Evaluating the conduct and application of health utility studies: a review of critical appraisal tools and reporting checklists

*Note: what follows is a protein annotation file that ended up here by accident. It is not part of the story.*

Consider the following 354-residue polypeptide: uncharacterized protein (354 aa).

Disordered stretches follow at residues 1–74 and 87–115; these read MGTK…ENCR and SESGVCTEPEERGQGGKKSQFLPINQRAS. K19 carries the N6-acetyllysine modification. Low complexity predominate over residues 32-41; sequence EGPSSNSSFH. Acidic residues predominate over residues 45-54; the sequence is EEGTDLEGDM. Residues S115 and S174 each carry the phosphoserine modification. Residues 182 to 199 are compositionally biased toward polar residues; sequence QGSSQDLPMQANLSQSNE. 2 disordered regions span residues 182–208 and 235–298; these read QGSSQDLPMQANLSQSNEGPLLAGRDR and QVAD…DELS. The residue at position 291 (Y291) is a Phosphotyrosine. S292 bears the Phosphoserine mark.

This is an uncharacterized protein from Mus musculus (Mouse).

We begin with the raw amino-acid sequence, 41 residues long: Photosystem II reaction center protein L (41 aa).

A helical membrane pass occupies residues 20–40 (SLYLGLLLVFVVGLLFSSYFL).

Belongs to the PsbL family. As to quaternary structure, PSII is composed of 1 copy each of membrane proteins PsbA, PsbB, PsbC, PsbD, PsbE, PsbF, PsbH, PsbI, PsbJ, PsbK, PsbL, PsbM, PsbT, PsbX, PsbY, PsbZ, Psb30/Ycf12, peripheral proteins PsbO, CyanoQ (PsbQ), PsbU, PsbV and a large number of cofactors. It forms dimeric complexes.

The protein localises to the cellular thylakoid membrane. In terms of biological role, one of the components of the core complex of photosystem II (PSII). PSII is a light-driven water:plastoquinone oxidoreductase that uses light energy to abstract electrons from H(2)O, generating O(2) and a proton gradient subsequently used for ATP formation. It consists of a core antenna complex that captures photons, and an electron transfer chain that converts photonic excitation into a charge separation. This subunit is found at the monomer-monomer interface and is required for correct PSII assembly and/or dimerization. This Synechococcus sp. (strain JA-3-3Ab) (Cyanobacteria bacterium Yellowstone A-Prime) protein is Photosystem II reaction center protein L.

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BACKGROUND: Published health utility studies are increasingly cited in cost-utility analyses to inform reimbursement decision-making. However, there is limited guidance for investigators looking to systematically evaluate the methodological quality of health utility studies or their applicability to decision contexts. OBJECTIVE: To describe how health utility concepts are reflected in tools intended for use with the health economic literature, particularly with respect to the evaluation of methodological quality and context applicability. METHODS: We reviewed the critical appraisal and reporting tools described in a 2012 report published by the Agency for Healthcare Research and Quality (AHRQ), supplemented with a keyword search of MEDLINE and EMBASE, to identify existing tools which include health utility constructs. From these tools, a list of relevant items was compiled and grouped into domain categories based on the methodological or applicability aspect they were directed toward. RESULTS: Of the 24 tools we identified, 12 contained items relevant to the evaluation of health utilities. Sixty-five items were considered relevant to the evaluation of quality, while 44 were relevant to the evaluation of applicability. Items were arranged into four domains: health state descriptions; selection and description of respondents; elicitation and measurement methods; and other considerations. CONCLUSION: As key inputs to cost-utility analyses, health utilities have the potential to significantly impact estimates of cost-effectiveness. Existing tools contain only general items related to the conduct or use of health utility studies. There is a need to develop tools that systematically evaluate the methodological quality and applicability of health utility studies.
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